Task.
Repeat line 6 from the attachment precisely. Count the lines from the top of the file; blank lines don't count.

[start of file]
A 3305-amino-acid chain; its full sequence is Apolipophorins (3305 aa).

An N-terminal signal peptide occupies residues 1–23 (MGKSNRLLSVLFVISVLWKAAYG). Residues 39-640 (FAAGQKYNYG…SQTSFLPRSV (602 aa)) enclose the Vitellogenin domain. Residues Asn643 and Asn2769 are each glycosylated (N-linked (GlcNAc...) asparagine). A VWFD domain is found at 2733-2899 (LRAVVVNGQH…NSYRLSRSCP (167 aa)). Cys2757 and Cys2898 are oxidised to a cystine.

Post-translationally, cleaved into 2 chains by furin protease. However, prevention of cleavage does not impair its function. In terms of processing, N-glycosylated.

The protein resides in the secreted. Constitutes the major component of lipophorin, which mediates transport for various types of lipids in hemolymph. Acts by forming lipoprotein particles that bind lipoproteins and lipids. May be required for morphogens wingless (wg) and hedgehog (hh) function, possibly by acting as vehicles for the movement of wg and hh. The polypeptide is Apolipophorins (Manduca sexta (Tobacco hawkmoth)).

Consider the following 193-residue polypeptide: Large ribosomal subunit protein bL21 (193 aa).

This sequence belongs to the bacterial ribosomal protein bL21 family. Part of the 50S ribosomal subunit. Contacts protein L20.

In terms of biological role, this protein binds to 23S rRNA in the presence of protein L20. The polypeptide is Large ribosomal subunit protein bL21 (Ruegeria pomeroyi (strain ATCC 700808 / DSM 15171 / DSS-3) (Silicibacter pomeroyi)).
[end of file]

This sequence belongs to the bacterial ribosomal protein bL21 family. Part of the 50S ribosomal subunit. Contacts protein L20.